The concertos fall between the sonatas in chronology, and while definitely facing into the nineteenth century, they have a tighter feel emotionally and structurally then the music of Chopin, Mendelssohn, and Schumann, with whose music I've heard them compared. At least that is how Hough interprets them. Musically, we are still close to Beethoven. Hough plays the sonatas the same way, leaning into them to feature their forcefulness, giving even the quieter movements a sense of eloquent intensity. This strikes me as the way to let this music live the life intended for it. I can imagine it played with a lighter hand, reinforcing one of the views of the composer as one who writes "ear candy." In Hough's hands, the sonatas are bold, melodic, and a great deal of fun to listen to. I would love to see Hyperion commission Hough to remake the concertos, bringing the recorded sound up to date. And on the basis of what I hear from these three sonatas, they should do more of them as well: apparently there are another 22!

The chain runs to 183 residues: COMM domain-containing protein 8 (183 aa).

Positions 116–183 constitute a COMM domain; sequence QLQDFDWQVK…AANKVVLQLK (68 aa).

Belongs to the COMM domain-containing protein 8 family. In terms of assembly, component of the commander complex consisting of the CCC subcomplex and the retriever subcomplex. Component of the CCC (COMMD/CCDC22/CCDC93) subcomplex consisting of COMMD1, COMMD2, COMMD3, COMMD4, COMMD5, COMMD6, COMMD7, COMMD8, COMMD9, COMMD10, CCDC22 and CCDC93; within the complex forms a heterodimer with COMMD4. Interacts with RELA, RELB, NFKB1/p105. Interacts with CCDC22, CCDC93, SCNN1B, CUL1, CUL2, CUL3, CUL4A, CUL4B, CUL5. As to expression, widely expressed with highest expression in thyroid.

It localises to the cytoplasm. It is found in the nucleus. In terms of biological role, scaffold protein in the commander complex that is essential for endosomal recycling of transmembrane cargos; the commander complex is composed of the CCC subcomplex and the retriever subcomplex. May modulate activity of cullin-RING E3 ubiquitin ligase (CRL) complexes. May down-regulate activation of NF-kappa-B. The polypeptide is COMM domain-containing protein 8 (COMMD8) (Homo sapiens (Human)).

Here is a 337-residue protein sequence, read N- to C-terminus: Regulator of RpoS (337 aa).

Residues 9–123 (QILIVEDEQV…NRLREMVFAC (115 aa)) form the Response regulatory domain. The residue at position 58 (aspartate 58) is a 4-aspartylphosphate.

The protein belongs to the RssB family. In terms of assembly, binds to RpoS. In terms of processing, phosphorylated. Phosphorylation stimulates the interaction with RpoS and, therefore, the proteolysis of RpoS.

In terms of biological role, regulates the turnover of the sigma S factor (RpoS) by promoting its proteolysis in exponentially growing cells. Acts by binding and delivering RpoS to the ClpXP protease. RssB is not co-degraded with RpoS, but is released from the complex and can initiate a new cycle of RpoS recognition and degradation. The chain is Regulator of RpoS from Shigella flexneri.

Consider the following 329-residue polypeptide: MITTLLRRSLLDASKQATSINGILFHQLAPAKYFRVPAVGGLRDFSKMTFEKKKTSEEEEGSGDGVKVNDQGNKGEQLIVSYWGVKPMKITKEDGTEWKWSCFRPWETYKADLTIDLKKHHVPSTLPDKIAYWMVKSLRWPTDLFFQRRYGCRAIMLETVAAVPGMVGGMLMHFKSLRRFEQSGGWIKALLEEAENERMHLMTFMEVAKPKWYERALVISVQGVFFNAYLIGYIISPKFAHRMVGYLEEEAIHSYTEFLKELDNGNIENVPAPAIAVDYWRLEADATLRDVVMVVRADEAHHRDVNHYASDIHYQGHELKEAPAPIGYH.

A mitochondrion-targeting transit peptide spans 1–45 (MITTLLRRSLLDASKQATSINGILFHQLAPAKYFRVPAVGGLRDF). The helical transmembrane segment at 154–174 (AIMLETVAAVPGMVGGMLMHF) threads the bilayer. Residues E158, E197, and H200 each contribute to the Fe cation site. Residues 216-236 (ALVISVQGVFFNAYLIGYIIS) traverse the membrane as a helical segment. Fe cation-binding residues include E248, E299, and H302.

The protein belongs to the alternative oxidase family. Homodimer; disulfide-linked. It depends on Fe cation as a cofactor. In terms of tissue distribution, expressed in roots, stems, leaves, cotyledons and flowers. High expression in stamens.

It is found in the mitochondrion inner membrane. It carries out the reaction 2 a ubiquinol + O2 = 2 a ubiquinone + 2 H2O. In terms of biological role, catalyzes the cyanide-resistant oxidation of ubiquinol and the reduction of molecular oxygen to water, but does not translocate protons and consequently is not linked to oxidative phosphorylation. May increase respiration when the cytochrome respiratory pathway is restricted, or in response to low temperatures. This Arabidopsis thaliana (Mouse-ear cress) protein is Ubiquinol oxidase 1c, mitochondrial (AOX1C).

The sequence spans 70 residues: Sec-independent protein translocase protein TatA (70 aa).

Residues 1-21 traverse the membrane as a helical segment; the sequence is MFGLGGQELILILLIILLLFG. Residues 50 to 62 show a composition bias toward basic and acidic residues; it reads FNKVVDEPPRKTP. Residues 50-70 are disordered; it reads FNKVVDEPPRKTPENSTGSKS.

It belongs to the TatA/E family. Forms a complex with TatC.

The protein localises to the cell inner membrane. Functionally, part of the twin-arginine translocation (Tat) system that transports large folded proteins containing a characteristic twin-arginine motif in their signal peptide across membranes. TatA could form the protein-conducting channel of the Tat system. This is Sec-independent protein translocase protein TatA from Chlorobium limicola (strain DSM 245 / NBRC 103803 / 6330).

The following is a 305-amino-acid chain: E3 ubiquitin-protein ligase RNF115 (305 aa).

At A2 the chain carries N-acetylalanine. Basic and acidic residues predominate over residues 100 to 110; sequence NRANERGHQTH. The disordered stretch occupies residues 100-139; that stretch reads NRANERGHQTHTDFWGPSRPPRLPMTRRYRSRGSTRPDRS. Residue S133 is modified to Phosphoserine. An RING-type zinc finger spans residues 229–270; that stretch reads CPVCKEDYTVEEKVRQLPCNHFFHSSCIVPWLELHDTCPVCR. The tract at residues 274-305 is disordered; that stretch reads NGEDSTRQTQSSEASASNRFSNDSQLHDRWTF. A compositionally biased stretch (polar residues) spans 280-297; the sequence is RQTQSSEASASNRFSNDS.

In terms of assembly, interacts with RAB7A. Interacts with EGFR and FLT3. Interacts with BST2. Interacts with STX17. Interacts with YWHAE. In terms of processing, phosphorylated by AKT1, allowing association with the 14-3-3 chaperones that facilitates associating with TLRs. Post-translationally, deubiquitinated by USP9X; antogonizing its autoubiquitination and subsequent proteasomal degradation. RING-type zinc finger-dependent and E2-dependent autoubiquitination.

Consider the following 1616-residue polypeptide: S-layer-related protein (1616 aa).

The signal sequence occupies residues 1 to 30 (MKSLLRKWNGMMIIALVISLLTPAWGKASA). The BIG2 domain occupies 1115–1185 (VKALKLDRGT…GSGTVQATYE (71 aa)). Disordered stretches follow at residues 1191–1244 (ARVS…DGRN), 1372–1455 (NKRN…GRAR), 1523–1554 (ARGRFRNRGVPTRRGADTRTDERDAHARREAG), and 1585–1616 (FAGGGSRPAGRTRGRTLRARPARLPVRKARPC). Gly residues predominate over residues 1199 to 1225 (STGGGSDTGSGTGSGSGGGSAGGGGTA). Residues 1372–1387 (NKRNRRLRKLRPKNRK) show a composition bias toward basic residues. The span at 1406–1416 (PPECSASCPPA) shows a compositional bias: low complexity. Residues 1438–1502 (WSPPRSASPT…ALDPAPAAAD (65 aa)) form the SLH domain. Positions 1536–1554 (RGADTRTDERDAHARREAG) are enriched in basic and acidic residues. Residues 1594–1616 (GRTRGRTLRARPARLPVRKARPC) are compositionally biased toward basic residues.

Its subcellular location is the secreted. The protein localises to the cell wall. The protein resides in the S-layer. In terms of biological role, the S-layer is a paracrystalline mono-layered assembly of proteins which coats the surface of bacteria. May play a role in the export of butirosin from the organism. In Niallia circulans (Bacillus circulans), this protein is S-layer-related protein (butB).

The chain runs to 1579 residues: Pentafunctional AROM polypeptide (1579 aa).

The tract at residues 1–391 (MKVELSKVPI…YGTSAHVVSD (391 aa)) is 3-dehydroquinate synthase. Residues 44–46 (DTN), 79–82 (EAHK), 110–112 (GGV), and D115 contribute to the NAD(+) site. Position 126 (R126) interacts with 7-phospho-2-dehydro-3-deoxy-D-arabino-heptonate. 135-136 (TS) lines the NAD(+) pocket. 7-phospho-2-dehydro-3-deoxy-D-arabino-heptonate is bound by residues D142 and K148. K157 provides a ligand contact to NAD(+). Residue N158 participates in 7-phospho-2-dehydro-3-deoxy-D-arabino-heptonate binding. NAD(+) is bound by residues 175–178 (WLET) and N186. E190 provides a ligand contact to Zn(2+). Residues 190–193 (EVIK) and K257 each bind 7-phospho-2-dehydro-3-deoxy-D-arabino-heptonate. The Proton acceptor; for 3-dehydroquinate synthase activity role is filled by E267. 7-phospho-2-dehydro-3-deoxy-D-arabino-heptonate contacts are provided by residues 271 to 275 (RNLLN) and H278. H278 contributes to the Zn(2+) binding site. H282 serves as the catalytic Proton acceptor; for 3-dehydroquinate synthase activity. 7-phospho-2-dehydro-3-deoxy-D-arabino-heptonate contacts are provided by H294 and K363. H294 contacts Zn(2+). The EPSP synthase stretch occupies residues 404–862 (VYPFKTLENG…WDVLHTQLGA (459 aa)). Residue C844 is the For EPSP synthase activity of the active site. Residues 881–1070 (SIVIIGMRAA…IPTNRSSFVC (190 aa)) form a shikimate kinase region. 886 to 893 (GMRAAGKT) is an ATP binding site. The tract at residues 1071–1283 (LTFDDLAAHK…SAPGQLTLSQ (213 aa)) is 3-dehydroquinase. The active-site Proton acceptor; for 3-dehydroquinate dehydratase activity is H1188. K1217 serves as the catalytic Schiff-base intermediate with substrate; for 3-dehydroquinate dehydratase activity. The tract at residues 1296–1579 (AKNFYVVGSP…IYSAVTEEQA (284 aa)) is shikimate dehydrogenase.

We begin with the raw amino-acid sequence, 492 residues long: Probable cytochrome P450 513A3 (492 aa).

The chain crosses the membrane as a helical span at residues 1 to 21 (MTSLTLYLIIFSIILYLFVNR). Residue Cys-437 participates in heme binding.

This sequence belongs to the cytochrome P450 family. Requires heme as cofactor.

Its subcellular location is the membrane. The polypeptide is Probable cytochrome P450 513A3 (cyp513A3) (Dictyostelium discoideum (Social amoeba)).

Claudio Monteverdi, The Sacred Music, Volume One, The King's Consort/Robert King, Hyperion

The appeal of Monteverdi to many of us, like that of his near contemporary Schutz on a smaller scale, is hearing the formal renaissance aesthetic move toward the freer and more virtuosic baroque. With Monteverdi, we hear large chordal waves of an almost militant quality, in counterpoint with solo voices that not so much resist it as emerge from and then retreat back into it. If they broke truly free, we have the sense we would have the baroque; but of course they do not.